Cell Clusters Demand A-tension
July 17, 2012
How single cells work together to create a tissue is major question across biomedical sciences. Engineering professor Eric R. Dufresne applied tools from engineering and physics to address the critical question of how the mechanical properties of cells are altered when multiple cells cooperate in a colony.
Dufresne, physics doctoral candidate Aaron F. Mertz, biology professor Valerie Horsley, and colleagues at Yale and Syracuse University studied cellular interactions from a physical point of view – something that’s primarily been done on the single-cell level in the last 15 years, leaving a major area of inquiry unaddressed.
“Biophysicists have studied whole tissues and single cells, but what happens in between is not yet well understood,” says Mertz, lead author of the paper appearing in the May 11 edition of Physical Review Letters. “We examined how cells cooperate mechanically on a scale between those two systems.”
Using a technique called traction force microscopy, the researchers measured the distributions and magnitudes of mechanical force exerted by colonies of skin cells on a squishy surface. Basically, they studied how groups of cells stick to and pull on the surfaces. The researchers found that, from this point of view, a single large cell functions the same way as a colony of many cells that’s the same size: in other words, the force exerted by a group of cells is not sensitive to the number of cells, but to the physical size of the group. The team was surprised to find that these groups of cells behave mechanically much like a droplet of liquid sitting on an elastic surface.
“Surface tension is an essential concept for simple liquid droplets,” says Dufresne, “And we’re surprised to find that it can be relevant to complex living groups of cells.”
Looking at cells from a mechanical point of view at this size scale could have applications in wound healing and even work as a model for how cancer spreads.
“We think that the physical concepts of surface tension might provide a valuable perspective for understanding and preventing metastasis,” says Dufresne.
When cancer metastasizes, cells from a tumor break away and migrate to another area of the body. “Surface tension might be a way for us to quantify the metastatic potential of a tumor,” says Mertz. “A droplet of liquid or a colony of cells with a high surface tension is more likely to stick together, whereas a cell from a colony of low surface tension is more likely to break away.”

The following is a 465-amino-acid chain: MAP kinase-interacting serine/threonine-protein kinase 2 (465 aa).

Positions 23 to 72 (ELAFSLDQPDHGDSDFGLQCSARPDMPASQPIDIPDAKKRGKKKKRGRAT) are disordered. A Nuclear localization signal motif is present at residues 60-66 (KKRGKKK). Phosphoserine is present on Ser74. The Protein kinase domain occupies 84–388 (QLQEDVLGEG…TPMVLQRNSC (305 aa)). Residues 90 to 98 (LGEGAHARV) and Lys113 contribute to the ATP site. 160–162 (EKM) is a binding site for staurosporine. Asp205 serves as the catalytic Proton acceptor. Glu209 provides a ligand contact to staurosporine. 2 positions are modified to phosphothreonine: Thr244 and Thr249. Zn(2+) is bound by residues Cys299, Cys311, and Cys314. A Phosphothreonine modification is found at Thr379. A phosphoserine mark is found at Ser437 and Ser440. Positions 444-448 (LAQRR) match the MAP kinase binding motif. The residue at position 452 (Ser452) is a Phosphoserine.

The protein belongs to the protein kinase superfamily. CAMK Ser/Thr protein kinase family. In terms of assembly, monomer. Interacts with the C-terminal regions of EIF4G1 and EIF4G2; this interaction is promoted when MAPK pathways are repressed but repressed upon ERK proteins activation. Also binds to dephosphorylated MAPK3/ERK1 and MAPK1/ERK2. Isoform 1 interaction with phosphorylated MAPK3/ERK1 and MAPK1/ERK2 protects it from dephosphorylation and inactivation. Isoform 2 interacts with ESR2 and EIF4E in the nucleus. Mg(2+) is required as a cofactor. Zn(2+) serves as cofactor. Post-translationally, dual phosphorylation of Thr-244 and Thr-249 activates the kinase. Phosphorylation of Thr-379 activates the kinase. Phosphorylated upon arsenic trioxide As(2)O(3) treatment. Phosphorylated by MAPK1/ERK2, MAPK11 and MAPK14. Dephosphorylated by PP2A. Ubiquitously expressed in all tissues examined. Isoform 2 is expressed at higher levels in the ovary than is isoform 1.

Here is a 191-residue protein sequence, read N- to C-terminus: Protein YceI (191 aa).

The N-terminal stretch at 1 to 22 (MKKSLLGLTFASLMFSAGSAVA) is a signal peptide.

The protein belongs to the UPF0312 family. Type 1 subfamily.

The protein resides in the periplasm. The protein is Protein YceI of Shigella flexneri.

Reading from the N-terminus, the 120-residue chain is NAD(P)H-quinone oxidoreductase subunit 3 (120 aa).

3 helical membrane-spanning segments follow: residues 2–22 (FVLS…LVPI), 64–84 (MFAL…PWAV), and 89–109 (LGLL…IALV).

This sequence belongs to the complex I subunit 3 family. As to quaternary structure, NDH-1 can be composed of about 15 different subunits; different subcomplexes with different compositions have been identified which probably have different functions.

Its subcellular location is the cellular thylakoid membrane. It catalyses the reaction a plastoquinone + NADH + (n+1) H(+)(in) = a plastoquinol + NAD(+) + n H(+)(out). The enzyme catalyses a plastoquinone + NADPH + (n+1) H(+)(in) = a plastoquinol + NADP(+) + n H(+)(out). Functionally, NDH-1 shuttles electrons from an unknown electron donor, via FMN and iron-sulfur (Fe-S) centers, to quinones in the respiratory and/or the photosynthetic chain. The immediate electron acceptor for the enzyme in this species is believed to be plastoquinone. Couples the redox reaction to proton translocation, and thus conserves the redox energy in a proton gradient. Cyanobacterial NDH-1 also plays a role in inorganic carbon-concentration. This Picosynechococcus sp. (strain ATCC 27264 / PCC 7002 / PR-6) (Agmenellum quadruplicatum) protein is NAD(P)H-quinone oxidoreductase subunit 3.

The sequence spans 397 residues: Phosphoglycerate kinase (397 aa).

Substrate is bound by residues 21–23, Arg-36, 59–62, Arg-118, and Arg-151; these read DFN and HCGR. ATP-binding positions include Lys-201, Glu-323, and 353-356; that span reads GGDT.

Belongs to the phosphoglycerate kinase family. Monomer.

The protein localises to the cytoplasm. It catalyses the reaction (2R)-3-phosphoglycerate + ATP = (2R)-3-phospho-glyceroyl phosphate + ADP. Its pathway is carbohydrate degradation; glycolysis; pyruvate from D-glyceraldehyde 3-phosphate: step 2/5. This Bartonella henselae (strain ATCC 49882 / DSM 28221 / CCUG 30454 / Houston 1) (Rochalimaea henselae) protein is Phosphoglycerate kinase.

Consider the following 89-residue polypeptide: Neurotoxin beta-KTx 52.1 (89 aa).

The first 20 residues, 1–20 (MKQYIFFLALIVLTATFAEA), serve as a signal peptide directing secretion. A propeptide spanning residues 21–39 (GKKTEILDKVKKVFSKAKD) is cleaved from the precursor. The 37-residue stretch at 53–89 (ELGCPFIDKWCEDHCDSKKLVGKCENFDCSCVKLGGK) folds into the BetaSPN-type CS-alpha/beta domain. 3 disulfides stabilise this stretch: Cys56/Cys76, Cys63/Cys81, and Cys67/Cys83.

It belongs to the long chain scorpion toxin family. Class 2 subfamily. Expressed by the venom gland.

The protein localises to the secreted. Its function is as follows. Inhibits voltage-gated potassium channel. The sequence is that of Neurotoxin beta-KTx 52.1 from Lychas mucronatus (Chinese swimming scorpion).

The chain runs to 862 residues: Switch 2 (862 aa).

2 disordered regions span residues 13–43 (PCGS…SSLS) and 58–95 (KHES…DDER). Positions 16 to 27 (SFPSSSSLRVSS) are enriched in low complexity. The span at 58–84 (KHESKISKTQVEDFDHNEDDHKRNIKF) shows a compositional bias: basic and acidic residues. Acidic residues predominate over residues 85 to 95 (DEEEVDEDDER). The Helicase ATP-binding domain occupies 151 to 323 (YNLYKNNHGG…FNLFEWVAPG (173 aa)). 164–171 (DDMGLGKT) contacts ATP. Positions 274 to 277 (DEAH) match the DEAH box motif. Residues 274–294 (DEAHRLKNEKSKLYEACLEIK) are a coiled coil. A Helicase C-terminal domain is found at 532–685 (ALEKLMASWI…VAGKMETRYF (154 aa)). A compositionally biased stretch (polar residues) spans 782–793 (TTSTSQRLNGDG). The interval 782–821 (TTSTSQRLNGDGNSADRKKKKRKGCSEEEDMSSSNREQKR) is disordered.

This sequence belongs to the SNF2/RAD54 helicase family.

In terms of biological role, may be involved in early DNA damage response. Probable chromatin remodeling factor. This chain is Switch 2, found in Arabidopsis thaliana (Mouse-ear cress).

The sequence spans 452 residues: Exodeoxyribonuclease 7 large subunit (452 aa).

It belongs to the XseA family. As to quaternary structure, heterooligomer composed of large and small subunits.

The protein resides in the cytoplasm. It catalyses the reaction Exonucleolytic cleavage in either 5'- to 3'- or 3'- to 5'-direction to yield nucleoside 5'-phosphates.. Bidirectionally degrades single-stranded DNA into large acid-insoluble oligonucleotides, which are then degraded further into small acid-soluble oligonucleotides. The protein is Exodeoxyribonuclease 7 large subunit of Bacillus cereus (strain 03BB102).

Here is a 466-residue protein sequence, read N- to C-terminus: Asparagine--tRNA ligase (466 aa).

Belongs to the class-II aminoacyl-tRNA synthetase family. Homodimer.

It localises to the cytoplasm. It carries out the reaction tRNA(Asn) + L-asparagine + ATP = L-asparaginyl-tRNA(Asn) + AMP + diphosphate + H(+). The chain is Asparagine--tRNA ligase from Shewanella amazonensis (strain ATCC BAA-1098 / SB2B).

“Being able to quantify particular adhesion forces is a powerful technique to further our understanding of cell cooperation, because many different types of adhesions can affect the overall cohesiveness – or ‘stick together-ness’ of cells,” explains Horsley. The ability to measure specific forces lets researchers study what happens when those forces change – and in fact, that’s just what Mertz wants to do next.
“I think our findings in these small colonies of cells are dependent on their having very strong contacts between the cells – that’s what gives rise to the colony’s cohesiveness,” says Mertz. “In my future work, I want to break down that cohesiveness and look at what happens to the physical properties we’ve been measuring and how that picture changes in cell systems that might model cancer metastasis.”
Interdisciplinary research such as this is not new to Dufresne; his position at Yale – John J. Lee Associate Professor of Mechanical Engineering & Materials Science, Chemical & Environmental Engineering, Physics & Cell Biology – reflects his wide range of expertise and interests. For his part, he believes that looking at the same problem from the perspective of two different fields is how to truly make advances in both.
“It was shocking to us that a collection of cells can behave like a liquid droplet.,” Dufresne says. “Now that this basic physical behavior is established, we need to understand the biology of how and why cells are doing this.”
Read the paper at Physical Review Letters: Scaling of Traction Forces with the Size of Cohesive Cell Colonies.
Source: Yale News & Events - http://seas.yale.edu